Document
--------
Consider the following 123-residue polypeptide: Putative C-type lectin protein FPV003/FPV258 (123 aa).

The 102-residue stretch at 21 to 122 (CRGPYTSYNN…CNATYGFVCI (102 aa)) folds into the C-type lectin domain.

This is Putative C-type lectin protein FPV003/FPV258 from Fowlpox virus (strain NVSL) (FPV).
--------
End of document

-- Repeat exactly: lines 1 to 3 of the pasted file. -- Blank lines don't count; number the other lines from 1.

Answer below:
Consider the following 123-residue polypeptide: Putative C-type lectin protein FPV003/FPV258 (123 aa).

The 102-residue stretch at 21 to 122 (CRGPYTSYNN…CNATYGFVCI (102 aa)) folds into the C-type lectin domain.

This is Putative C-type lectin protein FPV003/FPV258 from Fowlpox virus (strain NVSL) (FPV).